MIDDLETOWN, Pa. — A Penn State team led by Hessam Taherian, assistant teaching professor in Penn State Harrisburg’s School of Science, Engineering, and Technology was one of 14 collegiate institution teams from across the globe awarded $50,000 in prize funding to build and exhibit a ground-breaking, zero energy building next spring, where they will compete for contest and grand prizes.
“Competing with teams from high-ranking institutions from the US, Canada, India, and Australia in the Solar Decathlon Build Challenge 2023 is an exciting hands-on experience for Penn State students,” Taherian said. “This is a unique opportunity for students, as well as professionals who have ties to the construction, HVAC, appliances, and other relevant industries, and the local population. We are excited to move on to the build phase of this challenge.”
The funding was awarded at the Solar Decathlon Competition held in April at the National Renewable Energy Laboratory in Golden, Colorado. The U.S. Department of Energy (DOE) Solar Decathlon is a collegiate competition that challenges student teams to design and build highly efficient and innovative buildings powered by renewable energy.
Teams entering the Build Challenge design and build a residential unit in their local community. The challenge is comprised of 10 contests, each worth 100 points. Each team selects and defines a specific location, building lot or site, and neighborhood characteristics as context for the building design and its relationship to surrounding structures and the community. All teams must have a specific target site and location for consideration by the juries, though the team will retain the option to locate the house elsewhere after the challenge.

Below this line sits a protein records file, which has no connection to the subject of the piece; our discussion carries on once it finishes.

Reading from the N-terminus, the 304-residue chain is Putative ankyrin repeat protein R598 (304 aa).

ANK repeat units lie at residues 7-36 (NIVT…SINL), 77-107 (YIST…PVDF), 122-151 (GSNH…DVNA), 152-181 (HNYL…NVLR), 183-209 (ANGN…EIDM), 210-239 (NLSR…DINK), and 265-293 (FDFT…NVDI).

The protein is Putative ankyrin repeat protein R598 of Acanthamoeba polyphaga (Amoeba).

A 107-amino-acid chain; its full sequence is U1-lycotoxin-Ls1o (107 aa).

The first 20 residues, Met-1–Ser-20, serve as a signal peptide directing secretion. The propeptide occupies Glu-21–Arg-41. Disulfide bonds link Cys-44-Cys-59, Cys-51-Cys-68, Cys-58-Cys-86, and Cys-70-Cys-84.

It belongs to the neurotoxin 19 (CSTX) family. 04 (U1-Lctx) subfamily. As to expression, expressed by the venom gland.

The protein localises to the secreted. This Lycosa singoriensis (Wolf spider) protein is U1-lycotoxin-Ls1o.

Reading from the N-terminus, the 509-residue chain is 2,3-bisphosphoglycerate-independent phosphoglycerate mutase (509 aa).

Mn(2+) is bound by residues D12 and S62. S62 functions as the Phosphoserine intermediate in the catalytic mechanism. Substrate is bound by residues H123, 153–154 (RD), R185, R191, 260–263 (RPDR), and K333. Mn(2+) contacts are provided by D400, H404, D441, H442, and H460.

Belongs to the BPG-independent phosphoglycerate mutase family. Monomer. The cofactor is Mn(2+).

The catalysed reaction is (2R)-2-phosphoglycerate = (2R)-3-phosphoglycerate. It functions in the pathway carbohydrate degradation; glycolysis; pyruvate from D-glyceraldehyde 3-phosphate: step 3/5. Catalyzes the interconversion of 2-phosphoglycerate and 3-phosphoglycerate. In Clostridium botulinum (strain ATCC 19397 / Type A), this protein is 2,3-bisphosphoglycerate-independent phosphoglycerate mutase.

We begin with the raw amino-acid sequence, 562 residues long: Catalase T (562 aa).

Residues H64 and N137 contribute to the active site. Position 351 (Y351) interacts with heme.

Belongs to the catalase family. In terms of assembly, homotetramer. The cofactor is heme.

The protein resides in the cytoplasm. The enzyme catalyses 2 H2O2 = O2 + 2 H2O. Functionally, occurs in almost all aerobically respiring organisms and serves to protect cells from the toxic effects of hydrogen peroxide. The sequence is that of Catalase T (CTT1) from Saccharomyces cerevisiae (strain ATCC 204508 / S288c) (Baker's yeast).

Building requirements for the challenge include:
- Square footage must be between 400 and 3,000 square feet.
- Single-family or one unit of a multi-family building
- Water and sewage connections
- All the necessary appliances
- An electric vehicle must be charged by the house from 40% to at least 75% within a given time period.
The Penn State Harrisburg team, composed of students and faculty from the college and University Park, will begin construction this summer on a 1080-square-foot, single-story detached house with two bedrooms. The home will be accessible with an “aging-in-place” concept for independent living during retirement. The home will be constructed on the open lot on the west of the Engineering Technology Laboratory building on campus, where it will remain as a laboratory for research for students and faculty for smart home technologies after the competition.
The challenge creates many opportunities for students, including the opportunity to work in a team with professional mentors to enhance their academic experience and get real-world experience while developing important skills.
“The scale and visibility of this highly competitive international competition is critically important to the college, and to our students,” said Noah Roufos-Abbey, interim director of Development and Alumni Relations at the college, whose office is working to garner additional support for the project. “As we proceed into the Build Challenge phase of the competition, involvement and support from the entire Penn State Harrisburg community, as well as alumni, friends and organizations are welcomed and appreciated. There are many ways to be involved through service and expertise, contributions of building materials and technology, or monetary investments.”
For more information about Penn State Harrisburg’s participation in the Solar Decathalon Build Challenge, contact Taherian at [email protected] or 717-948-6091, or Roufos-Abbey at [email protected] or 717-948-6366.